The impact of Celebrating Age on Hat Fair has been immense with older people a core part of our programme and audience development
So here we are. The King Charles Room at Winchester Guildhall is looking suitably Christmassy for December and has also acquired for one weekend gloriously up-lit shades of a classic Picture Palace. The screen is waiting, as is a live orchestra featuring local teenage musicians from Winnall Rock School and professional silent film accompanist Jonathan Best. Mince pies and popcorn are being served. An exhibition showcases various artefacts and video stories which people can listen into via headphones. A packed crowd arrives for the Saturday evening premiere of THE RECYCLED SILENT MOVIE – Hat Fair’s final Celebrating Age project, funded by Arts Council England and the Baring Foundation, a remarkable year and a half of discovery, new friendships, partnerships and sheer joy in humanity.
A remarkable year and a half of discovery, new friendships, partnerships and sheer joy in humanity.
The film (made by SDNA with writer Richard Hurford and producer Amy Pendry) starts with a triumphant musical flourish reminiscent of Hollywood golden era classic movies. Over the next 24 minutes we are treated to an incredibly rich mix of recycled archive footage – hence the title of the project – mixed with new material telling the story of older citizens of Winchester and Corby (The Core at Corby Cube are our project partners) selecting treasured items to put in a gift box to send to their partners. These items reveal extraordinary memories of love, war-time engineering endeavour, faith, play and family. The film reaches its climax in front of an audience of participants, their families, interested members of the public, and artists who have worked on the process. After the film, the audience can view these items – now imbued with extra value having seen the true worth to their owners. It is down to me to say a few words of thanks afterwards. The film – and what it represents – has profoundly moved me and I initially find it humbling to speak. For this project has simply been extraordinary for Hat Fair and all of us associated with it.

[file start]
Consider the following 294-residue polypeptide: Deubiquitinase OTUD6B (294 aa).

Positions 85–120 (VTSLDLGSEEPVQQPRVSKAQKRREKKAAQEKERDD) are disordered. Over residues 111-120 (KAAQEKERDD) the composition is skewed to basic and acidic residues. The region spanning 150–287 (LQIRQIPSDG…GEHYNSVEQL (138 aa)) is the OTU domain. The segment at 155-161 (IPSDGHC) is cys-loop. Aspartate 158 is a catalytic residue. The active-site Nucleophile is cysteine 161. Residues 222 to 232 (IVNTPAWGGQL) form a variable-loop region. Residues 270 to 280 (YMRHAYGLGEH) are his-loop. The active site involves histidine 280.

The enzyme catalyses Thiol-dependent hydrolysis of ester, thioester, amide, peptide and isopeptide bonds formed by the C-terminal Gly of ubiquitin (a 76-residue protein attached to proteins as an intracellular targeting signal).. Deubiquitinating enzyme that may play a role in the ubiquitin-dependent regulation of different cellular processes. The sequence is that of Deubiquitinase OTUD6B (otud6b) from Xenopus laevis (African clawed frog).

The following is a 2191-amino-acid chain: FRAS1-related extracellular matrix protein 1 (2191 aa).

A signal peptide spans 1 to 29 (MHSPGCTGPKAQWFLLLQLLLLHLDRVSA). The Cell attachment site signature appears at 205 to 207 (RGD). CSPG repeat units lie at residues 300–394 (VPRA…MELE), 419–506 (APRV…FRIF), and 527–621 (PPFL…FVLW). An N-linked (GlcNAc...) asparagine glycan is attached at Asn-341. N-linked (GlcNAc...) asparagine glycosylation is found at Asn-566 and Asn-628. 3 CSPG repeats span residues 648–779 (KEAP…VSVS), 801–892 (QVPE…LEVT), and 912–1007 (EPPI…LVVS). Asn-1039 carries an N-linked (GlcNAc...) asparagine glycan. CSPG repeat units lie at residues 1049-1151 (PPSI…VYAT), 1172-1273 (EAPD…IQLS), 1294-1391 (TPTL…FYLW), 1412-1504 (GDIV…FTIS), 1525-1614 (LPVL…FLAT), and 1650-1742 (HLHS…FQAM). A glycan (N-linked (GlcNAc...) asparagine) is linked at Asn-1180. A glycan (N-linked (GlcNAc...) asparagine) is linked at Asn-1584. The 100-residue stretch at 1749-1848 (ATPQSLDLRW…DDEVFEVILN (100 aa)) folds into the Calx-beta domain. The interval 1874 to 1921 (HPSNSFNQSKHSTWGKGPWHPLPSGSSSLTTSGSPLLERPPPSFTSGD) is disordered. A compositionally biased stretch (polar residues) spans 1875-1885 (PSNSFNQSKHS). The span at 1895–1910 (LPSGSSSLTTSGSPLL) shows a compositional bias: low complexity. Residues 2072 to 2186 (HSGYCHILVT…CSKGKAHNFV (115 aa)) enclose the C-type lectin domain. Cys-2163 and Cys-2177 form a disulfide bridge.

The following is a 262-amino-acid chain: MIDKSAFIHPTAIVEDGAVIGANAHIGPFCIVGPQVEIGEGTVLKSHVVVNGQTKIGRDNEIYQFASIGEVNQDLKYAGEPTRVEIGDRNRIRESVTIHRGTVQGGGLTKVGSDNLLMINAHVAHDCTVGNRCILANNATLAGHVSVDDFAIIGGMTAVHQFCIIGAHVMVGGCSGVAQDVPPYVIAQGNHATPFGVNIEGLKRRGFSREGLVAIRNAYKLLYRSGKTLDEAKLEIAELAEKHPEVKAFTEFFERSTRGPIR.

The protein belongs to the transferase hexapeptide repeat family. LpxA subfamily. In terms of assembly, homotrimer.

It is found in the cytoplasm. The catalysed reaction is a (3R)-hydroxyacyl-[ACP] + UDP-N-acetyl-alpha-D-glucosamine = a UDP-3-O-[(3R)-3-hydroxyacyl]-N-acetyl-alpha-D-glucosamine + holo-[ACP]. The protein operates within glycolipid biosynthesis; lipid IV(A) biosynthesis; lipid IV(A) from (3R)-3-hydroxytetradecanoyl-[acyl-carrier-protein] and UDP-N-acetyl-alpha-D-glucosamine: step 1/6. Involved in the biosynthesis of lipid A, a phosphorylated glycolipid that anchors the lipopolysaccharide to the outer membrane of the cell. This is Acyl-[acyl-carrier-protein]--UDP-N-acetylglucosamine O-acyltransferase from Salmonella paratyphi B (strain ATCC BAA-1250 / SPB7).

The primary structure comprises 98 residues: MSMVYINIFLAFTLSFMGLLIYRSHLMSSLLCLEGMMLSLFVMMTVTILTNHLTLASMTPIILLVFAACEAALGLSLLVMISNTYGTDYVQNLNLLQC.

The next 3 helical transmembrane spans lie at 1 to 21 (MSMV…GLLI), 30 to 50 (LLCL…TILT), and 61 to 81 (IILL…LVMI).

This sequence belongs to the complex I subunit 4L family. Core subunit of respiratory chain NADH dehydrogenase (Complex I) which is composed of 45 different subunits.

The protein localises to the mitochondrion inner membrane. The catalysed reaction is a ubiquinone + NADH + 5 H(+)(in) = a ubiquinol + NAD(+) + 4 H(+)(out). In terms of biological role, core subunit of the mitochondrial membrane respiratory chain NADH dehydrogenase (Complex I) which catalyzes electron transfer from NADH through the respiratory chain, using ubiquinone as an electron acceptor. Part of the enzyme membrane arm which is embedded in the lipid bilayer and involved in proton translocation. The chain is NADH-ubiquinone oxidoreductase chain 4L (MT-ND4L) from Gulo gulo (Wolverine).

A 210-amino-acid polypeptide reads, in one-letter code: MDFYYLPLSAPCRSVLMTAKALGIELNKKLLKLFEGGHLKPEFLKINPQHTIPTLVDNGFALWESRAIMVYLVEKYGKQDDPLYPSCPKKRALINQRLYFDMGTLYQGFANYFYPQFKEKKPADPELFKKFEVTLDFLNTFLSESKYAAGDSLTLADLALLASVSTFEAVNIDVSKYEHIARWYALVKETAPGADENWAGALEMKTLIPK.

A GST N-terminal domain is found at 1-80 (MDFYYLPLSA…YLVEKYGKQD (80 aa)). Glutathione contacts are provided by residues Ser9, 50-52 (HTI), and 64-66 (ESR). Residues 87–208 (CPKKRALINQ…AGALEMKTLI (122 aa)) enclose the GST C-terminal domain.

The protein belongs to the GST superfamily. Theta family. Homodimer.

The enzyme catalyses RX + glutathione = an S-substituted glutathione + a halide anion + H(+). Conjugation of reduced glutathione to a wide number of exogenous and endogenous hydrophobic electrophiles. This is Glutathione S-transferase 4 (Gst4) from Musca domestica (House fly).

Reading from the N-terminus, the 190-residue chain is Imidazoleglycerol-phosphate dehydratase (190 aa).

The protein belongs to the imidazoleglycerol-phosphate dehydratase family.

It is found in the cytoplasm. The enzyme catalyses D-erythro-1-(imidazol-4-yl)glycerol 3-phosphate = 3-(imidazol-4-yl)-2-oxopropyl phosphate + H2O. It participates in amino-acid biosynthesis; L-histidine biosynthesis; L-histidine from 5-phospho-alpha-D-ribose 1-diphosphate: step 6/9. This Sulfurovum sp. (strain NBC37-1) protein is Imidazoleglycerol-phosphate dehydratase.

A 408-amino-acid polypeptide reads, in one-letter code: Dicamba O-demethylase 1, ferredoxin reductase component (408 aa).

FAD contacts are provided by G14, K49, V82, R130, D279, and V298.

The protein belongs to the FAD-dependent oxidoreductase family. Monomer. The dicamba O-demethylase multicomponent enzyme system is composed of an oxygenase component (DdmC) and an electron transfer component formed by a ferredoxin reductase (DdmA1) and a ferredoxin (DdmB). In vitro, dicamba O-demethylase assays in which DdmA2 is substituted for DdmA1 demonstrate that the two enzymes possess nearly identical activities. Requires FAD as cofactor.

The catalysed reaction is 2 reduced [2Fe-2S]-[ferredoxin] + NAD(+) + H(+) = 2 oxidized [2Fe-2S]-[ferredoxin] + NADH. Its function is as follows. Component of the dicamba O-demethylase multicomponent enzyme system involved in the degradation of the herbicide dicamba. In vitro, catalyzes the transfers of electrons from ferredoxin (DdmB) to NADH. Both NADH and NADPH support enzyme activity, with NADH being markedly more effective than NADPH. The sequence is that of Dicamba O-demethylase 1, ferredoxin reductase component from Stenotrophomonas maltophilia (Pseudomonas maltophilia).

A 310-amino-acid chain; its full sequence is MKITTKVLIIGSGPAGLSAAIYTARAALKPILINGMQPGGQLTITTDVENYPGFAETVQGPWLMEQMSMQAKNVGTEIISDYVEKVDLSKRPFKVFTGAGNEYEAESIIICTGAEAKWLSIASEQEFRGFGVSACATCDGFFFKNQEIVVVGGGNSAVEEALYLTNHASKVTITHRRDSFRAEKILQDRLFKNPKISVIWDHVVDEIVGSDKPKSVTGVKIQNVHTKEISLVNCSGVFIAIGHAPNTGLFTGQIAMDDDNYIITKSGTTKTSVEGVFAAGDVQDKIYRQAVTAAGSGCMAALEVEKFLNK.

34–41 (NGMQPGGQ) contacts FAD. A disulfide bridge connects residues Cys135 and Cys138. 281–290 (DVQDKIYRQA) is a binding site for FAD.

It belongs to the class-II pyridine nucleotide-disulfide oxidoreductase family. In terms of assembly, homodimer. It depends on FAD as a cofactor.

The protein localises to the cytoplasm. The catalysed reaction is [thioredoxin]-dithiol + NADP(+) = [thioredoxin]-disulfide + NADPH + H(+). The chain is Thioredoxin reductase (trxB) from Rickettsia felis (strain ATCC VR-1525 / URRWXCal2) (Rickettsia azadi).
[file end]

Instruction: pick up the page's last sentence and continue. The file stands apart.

We started in Autumn 2017 with a rural tour to village halls and arts centres of FOURSCORE YEARS AND TEN – a theatre production originally commissioned by Winchester City Council and Hat Fair from the fabulous Flintlock Theatre. Set around tea party tables, the audience was treated to intimate true stories of six older people. All of the spoken text was carefully edited from actual interviews, and performed by younger actors, inviting us to hear these stories in a different way.
The next stage of the project, building our contacts with older people in Winchester and Corby was THE LIVING PORTRAITS. We now have a fantastic collection of sixteen video ‘portraits’ exploring many facets of older people’s lives and their reflections on the past, present and future.
With a mix of men and women from a wide range of backgrounds, both the Living Portraits and the Recycled Silent Movie, with a specially recorded score, will be available to further audiences as online pieces of art. These will accompany a final evaluation video which will capture facets of our journey.
The impact of Celebrating Age on Hat Fair has been immense with older people a core part of our programme and audience development. I hope to find funding to continue and develop this vital and much needed work. But in the meantime, thank you to the Baring Foundation and thanks to Amy, Chanele, Rose, Richard, Valentina, Ben, Jonathan, Howard, Anna, Robin and all the participants, actors, artists, partners, students and colleagues along the way who have made the work such an inspiring joy.
Andrew Loretto is the Director of Hat Fair. Celebrating Age is a joint Baring Foundation / Arts Council England fund for creative ageing. Hatfair’s Engagement Producer, Amy Pendry, has blogged about the Celebrating Age projects throughout the process.